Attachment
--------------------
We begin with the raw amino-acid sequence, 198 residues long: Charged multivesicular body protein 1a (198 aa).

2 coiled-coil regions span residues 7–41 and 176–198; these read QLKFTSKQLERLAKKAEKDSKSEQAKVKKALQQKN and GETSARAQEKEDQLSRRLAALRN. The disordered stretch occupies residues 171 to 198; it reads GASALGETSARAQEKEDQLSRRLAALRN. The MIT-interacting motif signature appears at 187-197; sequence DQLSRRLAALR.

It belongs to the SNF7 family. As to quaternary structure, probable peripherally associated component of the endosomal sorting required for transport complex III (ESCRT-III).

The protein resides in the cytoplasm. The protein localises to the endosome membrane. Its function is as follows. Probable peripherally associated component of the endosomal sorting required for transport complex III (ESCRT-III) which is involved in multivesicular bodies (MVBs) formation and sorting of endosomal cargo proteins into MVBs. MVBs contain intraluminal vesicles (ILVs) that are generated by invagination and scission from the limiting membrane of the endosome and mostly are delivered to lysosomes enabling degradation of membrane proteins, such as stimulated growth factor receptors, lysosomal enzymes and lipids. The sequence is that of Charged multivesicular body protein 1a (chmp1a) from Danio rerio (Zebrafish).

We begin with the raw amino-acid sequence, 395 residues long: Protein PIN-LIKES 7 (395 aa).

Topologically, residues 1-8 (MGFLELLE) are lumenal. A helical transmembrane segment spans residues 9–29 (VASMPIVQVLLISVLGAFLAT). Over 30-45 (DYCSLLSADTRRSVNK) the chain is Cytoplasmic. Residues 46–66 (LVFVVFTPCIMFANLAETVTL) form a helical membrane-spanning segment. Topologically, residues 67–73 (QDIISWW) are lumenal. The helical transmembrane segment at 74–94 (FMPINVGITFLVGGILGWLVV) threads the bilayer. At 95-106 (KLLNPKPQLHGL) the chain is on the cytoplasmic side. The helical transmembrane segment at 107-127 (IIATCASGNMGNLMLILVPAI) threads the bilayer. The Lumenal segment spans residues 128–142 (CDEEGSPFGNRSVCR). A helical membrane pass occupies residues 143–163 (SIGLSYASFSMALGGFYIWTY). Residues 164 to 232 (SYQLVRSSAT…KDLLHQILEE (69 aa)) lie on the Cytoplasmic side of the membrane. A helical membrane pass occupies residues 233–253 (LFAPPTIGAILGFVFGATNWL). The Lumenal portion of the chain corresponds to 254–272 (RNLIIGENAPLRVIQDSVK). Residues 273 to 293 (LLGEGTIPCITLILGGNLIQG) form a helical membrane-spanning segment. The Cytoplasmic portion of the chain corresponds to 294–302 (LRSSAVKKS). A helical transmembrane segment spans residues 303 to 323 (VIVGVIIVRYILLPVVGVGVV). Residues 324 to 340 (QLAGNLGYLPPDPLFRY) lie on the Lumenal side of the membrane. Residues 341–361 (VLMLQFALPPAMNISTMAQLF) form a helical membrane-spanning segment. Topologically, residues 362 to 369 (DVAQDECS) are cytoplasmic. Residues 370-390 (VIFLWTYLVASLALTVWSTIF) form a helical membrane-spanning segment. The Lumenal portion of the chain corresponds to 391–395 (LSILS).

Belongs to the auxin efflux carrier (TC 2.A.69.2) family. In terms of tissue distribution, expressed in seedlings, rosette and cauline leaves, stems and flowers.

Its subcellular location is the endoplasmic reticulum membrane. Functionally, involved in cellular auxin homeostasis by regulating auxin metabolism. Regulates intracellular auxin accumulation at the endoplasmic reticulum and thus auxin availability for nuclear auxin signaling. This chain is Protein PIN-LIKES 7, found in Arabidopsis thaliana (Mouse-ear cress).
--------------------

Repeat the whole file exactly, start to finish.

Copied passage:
We begin with the raw amino-acid sequence, 198 residues long: Charged multivesicular body protein 1a (198 aa).

2 coiled-coil regions span residues 7–41 and 176–198; these read QLKFTSKQLERLAKKAEKDSKSEQAKVKKALQQKN and GETSARAQEKEDQLSRRLAALRN. The disordered stretch occupies residues 171 to 198; it reads GASALGETSARAQEKEDQLSRRLAALRN. The MIT-interacting motif signature appears at 187-197; sequence DQLSRRLAALR.

It belongs to the SNF7 family. As to quaternary structure, probable peripherally associated component of the endosomal sorting required for transport complex III (ESCRT-III).

The protein resides in the cytoplasm. The protein localises to the endosome membrane. Its function is as follows. Probable peripherally associated component of the endosomal sorting required for transport complex III (ESCRT-III) which is involved in multivesicular bodies (MVBs) formation and sorting of endosomal cargo proteins into MVBs. MVBs contain intraluminal vesicles (ILVs) that are generated by invagination and scission from the limiting membrane of the endosome and mostly are delivered to lysosomes enabling degradation of membrane proteins, such as stimulated growth factor receptors, lysosomal enzymes and lipids. The sequence is that of Charged multivesicular body protein 1a (chmp1a) from Danio rerio (Zebrafish).

We begin with the raw amino-acid sequence, 395 residues long: Protein PIN-LIKES 7 (395 aa).

Topologically, residues 1-8 (MGFLELLE) are lumenal. A helical transmembrane segment spans residues 9–29 (VASMPIVQVLLISVLGAFLAT). Over 30-45 (DYCSLLSADTRRSVNK) the chain is Cytoplasmic. Residues 46–66 (LVFVVFTPCIMFANLAETVTL) form a helical membrane-spanning segment. Topologically, residues 67–73 (QDIISWW) are lumenal. The helical transmembrane segment at 74–94 (FMPINVGITFLVGGILGWLVV) threads the bilayer. At 95-106 (KLLNPKPQLHGL) the chain is on the cytoplasmic side. The helical transmembrane segment at 107-127 (IIATCASGNMGNLMLILVPAI) threads the bilayer. The Lumenal segment spans residues 128–142 (CDEEGSPFGNRSVCR). A helical membrane pass occupies residues 143–163 (SIGLSYASFSMALGGFYIWTY). Residues 164 to 232 (SYQLVRSSAT…KDLLHQILEE (69 aa)) lie on the Cytoplasmic side of the membrane. A helical membrane pass occupies residues 233–253 (LFAPPTIGAILGFVFGATNWL). The Lumenal portion of the chain corresponds to 254–272 (RNLIIGENAPLRVIQDSVK). Residues 273 to 293 (LLGEGTIPCITLILGGNLIQG) form a helical membrane-spanning segment. The Cytoplasmic portion of the chain corresponds to 294–302 (LRSSAVKKS). A helical transmembrane segment spans residues 303 to 323 (VIVGVIIVRYILLPVVGVGVV). Residues 324 to 340 (QLAGNLGYLPPDPLFRY) lie on the Lumenal side of the membrane. Residues 341–361 (VLMLQFALPPAMNISTMAQLF) form a helical membrane-spanning segment. Topologically, residues 362 to 369 (DVAQDECS) are cytoplasmic. Residues 370-390 (VIFLWTYLVASLALTVWSTIF) form a helical membrane-spanning segment. The Lumenal portion of the chain corresponds to 391–395 (LSILS).

Belongs to the auxin efflux carrier (TC 2.A.69.2) family. In terms of tissue distribution, expressed in seedlings, rosette and cauline leaves, stems and flowers.

Its subcellular location is the endoplasmic reticulum membrane. Functionally, involved in cellular auxin homeostasis by regulating auxin metabolism. Regulates intracellular auxin accumulation at the endoplasmic reticulum and thus auxin availability for nuclear auxin signaling. This chain is Protein PIN-LIKES 7, found in Arabidopsis thaliana (Mouse-ear cress).